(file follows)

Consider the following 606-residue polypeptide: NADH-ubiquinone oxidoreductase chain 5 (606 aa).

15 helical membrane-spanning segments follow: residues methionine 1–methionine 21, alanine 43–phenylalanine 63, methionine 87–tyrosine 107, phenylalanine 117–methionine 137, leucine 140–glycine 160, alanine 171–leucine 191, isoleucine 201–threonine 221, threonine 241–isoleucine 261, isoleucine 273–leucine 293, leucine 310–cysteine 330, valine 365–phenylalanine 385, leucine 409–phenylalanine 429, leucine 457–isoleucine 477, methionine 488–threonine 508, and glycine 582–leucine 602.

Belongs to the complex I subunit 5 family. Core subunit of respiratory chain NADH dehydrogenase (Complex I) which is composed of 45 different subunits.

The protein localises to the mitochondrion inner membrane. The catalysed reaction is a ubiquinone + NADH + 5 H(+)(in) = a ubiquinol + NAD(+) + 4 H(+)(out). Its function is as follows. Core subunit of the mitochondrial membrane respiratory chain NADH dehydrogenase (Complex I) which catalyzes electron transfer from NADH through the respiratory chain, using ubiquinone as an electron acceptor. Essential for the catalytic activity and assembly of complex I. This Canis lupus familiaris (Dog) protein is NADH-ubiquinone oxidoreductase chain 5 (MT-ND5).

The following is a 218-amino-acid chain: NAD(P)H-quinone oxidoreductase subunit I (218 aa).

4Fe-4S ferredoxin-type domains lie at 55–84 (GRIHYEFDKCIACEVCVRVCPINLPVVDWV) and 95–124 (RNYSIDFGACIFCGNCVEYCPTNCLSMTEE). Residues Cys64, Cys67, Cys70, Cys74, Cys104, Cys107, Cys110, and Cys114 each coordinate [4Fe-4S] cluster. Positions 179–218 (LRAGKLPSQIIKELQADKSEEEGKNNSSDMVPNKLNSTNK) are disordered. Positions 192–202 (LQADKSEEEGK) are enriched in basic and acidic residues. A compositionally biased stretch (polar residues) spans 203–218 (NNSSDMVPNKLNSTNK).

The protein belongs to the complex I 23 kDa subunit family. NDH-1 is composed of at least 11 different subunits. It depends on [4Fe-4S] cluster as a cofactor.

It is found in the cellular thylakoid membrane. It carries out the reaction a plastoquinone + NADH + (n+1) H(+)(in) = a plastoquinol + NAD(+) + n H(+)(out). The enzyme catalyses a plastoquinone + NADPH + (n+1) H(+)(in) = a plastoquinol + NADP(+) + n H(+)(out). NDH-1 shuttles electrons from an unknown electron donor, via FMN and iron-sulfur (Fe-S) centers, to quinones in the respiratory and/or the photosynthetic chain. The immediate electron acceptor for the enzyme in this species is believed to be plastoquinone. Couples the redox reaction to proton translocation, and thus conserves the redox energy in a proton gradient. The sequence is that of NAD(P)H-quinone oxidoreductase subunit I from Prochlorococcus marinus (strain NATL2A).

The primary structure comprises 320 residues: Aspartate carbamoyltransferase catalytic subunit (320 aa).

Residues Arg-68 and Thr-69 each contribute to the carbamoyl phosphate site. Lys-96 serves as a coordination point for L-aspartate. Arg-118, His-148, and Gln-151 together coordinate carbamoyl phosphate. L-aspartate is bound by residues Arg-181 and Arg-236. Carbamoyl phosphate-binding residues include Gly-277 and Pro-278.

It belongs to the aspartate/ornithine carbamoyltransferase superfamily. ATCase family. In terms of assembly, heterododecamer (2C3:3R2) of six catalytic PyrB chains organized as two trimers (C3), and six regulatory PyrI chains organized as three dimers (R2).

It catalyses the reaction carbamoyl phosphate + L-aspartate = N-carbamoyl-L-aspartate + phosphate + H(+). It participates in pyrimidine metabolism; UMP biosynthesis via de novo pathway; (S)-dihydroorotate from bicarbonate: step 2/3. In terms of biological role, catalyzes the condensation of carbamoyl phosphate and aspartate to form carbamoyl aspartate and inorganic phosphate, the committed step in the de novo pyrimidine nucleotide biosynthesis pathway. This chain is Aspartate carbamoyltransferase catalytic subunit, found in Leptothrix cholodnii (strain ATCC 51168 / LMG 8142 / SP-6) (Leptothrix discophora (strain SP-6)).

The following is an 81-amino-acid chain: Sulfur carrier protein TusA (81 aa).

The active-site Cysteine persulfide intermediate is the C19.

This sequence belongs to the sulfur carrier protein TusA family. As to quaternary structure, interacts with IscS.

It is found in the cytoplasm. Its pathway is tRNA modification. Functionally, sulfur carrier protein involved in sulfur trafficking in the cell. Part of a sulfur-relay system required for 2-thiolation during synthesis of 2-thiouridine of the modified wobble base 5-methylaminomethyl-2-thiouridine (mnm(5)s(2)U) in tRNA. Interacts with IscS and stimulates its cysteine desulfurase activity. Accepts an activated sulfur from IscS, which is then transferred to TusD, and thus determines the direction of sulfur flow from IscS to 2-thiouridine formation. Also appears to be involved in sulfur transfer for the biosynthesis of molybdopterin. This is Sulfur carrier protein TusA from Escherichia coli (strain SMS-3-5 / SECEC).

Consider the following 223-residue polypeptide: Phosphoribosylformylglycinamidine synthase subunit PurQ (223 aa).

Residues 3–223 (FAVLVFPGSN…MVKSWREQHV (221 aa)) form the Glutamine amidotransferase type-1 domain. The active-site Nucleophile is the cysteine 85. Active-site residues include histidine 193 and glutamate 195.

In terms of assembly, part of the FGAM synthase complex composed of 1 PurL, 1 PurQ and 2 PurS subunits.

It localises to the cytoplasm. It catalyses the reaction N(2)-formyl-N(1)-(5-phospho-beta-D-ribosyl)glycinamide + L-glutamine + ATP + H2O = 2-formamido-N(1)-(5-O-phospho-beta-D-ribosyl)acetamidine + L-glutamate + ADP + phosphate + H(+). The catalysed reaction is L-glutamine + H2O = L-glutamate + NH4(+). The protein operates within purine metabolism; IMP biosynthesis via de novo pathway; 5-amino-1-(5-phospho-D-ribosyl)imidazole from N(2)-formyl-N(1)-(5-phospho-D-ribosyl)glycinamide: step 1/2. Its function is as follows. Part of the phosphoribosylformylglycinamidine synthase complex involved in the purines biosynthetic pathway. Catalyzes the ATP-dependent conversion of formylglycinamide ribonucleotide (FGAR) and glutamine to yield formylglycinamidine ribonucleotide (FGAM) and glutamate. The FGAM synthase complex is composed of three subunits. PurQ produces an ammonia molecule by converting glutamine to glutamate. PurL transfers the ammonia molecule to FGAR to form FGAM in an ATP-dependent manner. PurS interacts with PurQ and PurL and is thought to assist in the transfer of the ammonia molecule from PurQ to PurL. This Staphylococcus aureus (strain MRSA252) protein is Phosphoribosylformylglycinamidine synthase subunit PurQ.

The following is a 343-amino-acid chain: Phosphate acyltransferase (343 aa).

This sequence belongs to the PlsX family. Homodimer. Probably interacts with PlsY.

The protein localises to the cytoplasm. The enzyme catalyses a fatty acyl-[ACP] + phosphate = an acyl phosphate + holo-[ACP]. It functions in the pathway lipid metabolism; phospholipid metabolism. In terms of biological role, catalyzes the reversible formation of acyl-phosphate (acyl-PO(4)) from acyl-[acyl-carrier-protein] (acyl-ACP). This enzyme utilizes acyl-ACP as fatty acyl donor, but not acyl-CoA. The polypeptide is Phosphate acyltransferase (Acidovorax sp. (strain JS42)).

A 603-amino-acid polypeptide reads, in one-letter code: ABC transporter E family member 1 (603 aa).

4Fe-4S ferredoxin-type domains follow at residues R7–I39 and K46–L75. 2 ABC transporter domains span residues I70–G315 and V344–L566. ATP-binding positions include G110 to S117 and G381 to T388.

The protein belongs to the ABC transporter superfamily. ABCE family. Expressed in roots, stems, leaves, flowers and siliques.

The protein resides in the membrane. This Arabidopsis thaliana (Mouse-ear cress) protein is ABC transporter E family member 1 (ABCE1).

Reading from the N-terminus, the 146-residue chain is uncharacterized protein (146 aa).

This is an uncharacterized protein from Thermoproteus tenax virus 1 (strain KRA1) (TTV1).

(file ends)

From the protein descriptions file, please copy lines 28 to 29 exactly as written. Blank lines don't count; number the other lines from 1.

Reading from the N-terminus, the 146-residue chain is uncharacterized protein (146 aa).

This is an uncharacterized protein from Thermoproteus tenax virus 1 (strain KRA1) (TTV1).